It’s the summer of 1977. I’ve gone to work as a vegetarian cook at Cold Mountain Institute, a personal growth centre on Cortes Island, a hundred miles north of Vancouver in BC. Jim Sellner, one of the two property managers who, with his wife, Judy, is working on his MA in humanistic psychology and co-leading staff group, has offered to do bodywork. I’ve taken a couple of sessions, and now I notice I can no longer eat. I tell Linda Wyness, one of my fellow cooks, who has taken the intensive Resident Fellow Program and is very much in touch with the Cold Mountain vibe. She suggests I lie down in my room, do a relaxation, then create a self-guided visualization, imagining entering my mouth and walking down into my stomach to see or hear what it might have to say. I do that, and what I discover is that I’m afraid if I do well with the bodywork, Jim Sellner will no longer be willing to do sessions with me. I reflect on that and realize what I’m feeling has more to do with my relationship with my largely absent father than it does with Jim Sellner and the bodywork. The other thing that Linda suggested was that I eat whatever I am drawn to, even if it’s just toast and peanut butter.
Now it’s the spring of 1983. I arrive in Montreal after visiting my sister, who’s doing a mystery school workshop with Jean Houston in New York. I’ve been fasting a lot while working as a dishwasher at the Green River Cafe, in Greenfield, Massachusetts. I’m down to 116 pounds and can barely walk up stairs. I’m surprised that I’m still having issues with eating when I saw into the core of the issue right from the beginning. I go to a drop-in health clinic at CLSC Metro, and the public health nurse, Mary Carol Case, is alarmed. She does some tests, finds that I’m anaemic and that my thyroid has shut down. Apparently it’s one of the body’s self-protective measures, to slow the process of self-digestion. She gives me a photocopied article about Karen Carpenter, says I have anorexia, and that after adolescent girls, gay men are the next most likely to suffer the disorder. She says I no longer have permission to not eat.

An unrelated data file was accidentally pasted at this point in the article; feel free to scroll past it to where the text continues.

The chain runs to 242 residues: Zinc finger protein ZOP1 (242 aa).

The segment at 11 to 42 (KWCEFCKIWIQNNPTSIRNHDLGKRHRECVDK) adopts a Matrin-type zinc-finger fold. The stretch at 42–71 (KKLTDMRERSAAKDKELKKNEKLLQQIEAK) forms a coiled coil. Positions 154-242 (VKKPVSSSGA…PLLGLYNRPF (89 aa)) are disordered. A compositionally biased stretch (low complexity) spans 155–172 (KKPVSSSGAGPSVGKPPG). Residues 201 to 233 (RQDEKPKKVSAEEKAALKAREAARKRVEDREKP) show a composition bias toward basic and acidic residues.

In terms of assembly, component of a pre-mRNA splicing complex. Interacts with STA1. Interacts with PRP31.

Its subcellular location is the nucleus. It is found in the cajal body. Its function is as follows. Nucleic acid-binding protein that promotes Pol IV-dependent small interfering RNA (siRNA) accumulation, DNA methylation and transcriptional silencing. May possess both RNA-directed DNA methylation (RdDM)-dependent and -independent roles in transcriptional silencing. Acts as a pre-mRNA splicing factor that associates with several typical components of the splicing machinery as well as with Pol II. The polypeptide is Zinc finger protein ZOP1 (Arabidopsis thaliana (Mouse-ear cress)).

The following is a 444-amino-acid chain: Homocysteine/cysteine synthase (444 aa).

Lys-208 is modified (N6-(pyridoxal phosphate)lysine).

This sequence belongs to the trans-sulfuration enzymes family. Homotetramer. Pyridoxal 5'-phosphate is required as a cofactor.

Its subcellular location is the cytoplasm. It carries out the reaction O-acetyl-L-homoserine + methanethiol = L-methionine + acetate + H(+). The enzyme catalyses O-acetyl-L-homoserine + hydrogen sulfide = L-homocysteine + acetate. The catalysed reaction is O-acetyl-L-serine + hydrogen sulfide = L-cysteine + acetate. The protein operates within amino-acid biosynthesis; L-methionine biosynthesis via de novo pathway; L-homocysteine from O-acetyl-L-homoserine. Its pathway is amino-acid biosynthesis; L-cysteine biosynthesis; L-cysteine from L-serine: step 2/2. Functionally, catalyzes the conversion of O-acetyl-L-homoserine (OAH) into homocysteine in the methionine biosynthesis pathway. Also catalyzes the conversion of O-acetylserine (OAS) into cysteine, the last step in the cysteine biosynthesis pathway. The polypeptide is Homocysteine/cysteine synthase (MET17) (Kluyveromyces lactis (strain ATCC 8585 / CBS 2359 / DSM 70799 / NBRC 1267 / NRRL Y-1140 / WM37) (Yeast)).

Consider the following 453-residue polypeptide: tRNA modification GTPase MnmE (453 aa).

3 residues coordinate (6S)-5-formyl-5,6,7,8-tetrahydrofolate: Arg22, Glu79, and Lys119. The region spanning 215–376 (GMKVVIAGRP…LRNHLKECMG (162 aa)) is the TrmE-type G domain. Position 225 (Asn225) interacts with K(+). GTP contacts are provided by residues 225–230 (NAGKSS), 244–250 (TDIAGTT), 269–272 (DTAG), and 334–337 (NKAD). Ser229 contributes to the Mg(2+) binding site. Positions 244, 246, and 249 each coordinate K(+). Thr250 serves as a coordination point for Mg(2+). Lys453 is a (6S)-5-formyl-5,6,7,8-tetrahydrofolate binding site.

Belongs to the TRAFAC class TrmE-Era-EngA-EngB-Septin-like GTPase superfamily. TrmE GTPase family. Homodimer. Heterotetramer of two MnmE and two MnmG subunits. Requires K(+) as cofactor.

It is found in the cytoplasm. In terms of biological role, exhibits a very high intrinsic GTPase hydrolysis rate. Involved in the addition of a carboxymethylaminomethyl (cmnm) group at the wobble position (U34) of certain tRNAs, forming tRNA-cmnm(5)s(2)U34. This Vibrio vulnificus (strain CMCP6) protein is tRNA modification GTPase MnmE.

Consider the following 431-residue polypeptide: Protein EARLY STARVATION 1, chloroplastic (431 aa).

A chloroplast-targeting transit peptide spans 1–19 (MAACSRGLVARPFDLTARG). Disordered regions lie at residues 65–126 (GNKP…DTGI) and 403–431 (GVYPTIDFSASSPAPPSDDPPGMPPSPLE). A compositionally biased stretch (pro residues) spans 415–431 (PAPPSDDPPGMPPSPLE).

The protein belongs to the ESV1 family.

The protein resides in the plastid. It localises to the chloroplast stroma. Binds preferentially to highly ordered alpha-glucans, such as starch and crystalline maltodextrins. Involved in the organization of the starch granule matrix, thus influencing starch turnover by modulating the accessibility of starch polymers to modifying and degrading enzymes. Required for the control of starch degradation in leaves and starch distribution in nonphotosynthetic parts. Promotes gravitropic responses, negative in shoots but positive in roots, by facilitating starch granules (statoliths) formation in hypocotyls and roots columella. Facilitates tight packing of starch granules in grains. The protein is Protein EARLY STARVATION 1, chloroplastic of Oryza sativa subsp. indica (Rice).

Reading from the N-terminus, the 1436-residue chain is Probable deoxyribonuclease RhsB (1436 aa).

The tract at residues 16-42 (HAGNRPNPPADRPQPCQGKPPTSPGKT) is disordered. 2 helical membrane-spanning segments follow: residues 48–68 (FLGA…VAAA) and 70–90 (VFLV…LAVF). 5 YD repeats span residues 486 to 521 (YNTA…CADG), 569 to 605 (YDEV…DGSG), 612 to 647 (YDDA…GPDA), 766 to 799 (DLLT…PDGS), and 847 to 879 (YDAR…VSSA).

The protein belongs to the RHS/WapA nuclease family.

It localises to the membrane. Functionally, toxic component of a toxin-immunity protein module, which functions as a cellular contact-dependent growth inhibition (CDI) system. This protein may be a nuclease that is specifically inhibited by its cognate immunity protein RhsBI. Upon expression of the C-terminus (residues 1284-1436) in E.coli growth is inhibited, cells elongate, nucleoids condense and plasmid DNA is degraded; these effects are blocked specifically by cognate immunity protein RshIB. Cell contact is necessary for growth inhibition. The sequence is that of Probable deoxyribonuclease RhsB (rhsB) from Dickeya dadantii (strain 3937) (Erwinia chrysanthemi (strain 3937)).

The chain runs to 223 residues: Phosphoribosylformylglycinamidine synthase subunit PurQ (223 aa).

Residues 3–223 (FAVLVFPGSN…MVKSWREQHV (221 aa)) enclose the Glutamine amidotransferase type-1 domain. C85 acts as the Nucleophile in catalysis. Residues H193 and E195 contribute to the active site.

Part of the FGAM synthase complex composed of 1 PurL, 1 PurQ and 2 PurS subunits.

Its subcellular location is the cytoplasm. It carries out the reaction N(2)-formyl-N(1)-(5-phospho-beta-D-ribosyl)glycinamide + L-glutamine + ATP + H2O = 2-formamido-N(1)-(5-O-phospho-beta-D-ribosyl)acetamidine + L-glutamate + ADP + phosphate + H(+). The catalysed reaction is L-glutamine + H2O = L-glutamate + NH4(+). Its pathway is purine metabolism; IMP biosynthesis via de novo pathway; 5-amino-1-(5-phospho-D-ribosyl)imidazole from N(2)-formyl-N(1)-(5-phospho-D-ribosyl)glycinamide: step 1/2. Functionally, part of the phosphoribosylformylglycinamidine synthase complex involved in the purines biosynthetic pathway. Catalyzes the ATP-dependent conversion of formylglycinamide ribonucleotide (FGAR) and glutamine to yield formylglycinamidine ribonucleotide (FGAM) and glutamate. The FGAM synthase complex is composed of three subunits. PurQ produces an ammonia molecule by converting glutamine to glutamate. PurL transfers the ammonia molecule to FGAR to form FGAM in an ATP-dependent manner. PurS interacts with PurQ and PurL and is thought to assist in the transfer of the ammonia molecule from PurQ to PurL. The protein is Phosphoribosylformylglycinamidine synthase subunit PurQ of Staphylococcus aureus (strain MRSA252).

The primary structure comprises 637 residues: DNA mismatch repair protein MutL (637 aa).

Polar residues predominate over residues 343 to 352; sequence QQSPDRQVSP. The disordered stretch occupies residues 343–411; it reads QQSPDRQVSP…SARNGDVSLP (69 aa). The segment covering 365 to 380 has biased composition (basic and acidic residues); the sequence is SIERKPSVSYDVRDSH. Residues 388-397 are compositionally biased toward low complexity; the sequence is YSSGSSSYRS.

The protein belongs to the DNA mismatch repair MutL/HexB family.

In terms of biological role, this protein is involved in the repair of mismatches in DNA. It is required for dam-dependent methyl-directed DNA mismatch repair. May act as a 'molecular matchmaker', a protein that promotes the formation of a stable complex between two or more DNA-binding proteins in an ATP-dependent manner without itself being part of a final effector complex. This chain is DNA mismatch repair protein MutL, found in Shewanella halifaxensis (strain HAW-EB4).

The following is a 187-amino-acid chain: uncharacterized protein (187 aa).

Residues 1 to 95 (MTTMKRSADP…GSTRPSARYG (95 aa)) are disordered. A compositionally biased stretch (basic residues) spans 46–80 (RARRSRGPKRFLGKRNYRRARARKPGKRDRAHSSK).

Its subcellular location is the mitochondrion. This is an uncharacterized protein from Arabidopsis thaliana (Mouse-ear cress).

I remember going shopping at the food co-op I’m a member of, Co-op du Plateau, going through the shop and choosing my food, then all of a sudden having to race around the store to put everything back before I fly out into the street, to freedom.
I remember walking back to my apartment on my way home from Concordia, where I’m taking summer classes in the teaching of English as a second language, darting into the little Portuguese corner store to pick up a round loaf of corn and soy bread and a carton of milk, then dashing home.
As a poet, singer/songwriter, and performance artist, Falcon oHara takes part in poetry readings and writing events in Vancouver. He is currently working on a revision of A Summer’s Tale, his musical work-in-progress, a solo show for Vancouver Fringe 2017, and his first novel.